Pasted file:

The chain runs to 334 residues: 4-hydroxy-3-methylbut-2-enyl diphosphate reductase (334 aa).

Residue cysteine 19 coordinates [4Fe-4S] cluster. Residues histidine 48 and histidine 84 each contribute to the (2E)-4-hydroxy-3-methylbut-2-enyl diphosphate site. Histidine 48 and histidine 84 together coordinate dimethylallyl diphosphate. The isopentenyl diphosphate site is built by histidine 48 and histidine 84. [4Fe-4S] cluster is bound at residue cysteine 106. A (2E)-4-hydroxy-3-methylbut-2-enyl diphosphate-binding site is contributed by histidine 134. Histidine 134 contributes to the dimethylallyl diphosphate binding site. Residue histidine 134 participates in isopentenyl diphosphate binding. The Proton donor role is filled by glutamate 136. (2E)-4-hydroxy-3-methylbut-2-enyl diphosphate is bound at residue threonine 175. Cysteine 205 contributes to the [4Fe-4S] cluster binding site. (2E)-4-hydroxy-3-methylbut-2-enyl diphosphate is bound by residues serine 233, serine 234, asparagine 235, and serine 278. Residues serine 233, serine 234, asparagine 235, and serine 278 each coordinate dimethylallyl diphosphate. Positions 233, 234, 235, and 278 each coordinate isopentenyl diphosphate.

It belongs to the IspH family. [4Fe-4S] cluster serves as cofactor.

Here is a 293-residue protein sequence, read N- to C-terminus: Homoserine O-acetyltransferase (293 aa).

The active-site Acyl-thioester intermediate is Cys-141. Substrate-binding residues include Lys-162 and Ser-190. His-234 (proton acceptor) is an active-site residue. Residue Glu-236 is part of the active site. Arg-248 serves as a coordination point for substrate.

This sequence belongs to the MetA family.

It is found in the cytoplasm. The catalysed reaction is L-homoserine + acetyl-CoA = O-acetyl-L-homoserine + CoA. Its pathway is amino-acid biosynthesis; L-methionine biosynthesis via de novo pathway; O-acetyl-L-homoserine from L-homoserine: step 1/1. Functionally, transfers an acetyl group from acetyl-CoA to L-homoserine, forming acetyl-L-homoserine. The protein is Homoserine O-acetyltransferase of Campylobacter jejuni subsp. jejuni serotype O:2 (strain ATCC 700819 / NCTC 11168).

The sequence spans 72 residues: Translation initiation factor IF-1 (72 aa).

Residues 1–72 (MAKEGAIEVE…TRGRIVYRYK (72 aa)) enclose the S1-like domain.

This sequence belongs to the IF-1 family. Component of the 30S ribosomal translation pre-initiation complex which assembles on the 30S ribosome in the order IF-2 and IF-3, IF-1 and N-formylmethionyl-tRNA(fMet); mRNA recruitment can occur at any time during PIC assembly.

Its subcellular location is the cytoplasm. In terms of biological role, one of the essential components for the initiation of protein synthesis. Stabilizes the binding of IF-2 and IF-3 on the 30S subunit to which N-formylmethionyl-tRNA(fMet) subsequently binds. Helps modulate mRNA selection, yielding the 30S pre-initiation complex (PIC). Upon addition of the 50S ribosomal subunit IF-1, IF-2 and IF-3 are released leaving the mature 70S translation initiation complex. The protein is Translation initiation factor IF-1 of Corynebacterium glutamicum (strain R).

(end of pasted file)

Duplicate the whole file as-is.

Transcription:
The chain runs to 334 residues: 4-hydroxy-3-methylbut-2-enyl diphosphate reductase (334 aa).

Residue cysteine 19 coordinates [4Fe-4S] cluster. Residues histidine 48 and histidine 84 each contribute to the (2E)-4-hydroxy-3-methylbut-2-enyl diphosphate site. Histidine 48 and histidine 84 together coordinate dimethylallyl diphosphate. The isopentenyl diphosphate site is built by histidine 48 and histidine 84. [4Fe-4S] cluster is bound at residue cysteine 106. A (2E)-4-hydroxy-3-methylbut-2-enyl diphosphate-binding site is contributed by histidine 134. Histidine 134 contributes to the dimethylallyl diphosphate binding site. Residue histidine 134 participates in isopentenyl diphosphate binding. The Proton donor role is filled by glutamate 136. (2E)-4-hydroxy-3-methylbut-2-enyl diphosphate is bound at residue threonine 175. Cysteine 205 contributes to the [4Fe-4S] cluster binding site. (2E)-4-hydroxy-3-methylbut-2-enyl diphosphate is bound by residues serine 233, serine 234, asparagine 235, and serine 278. Residues serine 233, serine 234, asparagine 235, and serine 278 each coordinate dimethylallyl diphosphate. Positions 233, 234, 235, and 278 each coordinate isopentenyl diphosphate.

It belongs to the IspH family. [4Fe-4S] cluster serves as cofactor.

Here is a 293-residue protein sequence, read N- to C-terminus: Homoserine O-acetyltransferase (293 aa).

The active-site Acyl-thioester intermediate is Cys-141. Substrate-binding residues include Lys-162 and Ser-190. His-234 (proton acceptor) is an active-site residue. Residue Glu-236 is part of the active site. Arg-248 serves as a coordination point for substrate.

This sequence belongs to the MetA family.

It is found in the cytoplasm. The catalysed reaction is L-homoserine + acetyl-CoA = O-acetyl-L-homoserine + CoA. Its pathway is amino-acid biosynthesis; L-methionine biosynthesis via de novo pathway; O-acetyl-L-homoserine from L-homoserine: step 1/1. Functionally, transfers an acetyl group from acetyl-CoA to L-homoserine, forming acetyl-L-homoserine. The protein is Homoserine O-acetyltransferase of Campylobacter jejuni subsp. jejuni serotype O:2 (strain ATCC 700819 / NCTC 11168).

The sequence spans 72 residues: Translation initiation factor IF-1 (72 aa).

Residues 1–72 (MAKEGAIEVE…TRGRIVYRYK (72 aa)) enclose the S1-like domain.

This sequence belongs to the IF-1 family. Component of the 30S ribosomal translation pre-initiation complex which assembles on the 30S ribosome in the order IF-2 and IF-3, IF-1 and N-formylmethionyl-tRNA(fMet); mRNA recruitment can occur at any time during PIC assembly.

Its subcellular location is the cytoplasm. In terms of biological role, one of the essential components for the initiation of protein synthesis. Stabilizes the binding of IF-2 and IF-3 on the 30S subunit to which N-formylmethionyl-tRNA(fMet) subsequently binds. Helps modulate mRNA selection, yielding the 30S pre-initiation complex (PIC). Upon addition of the 50S ribosomal subunit IF-1, IF-2 and IF-3 are released leaving the mature 70S translation initiation complex. The protein is Translation initiation factor IF-1 of Corynebacterium glutamicum (strain R).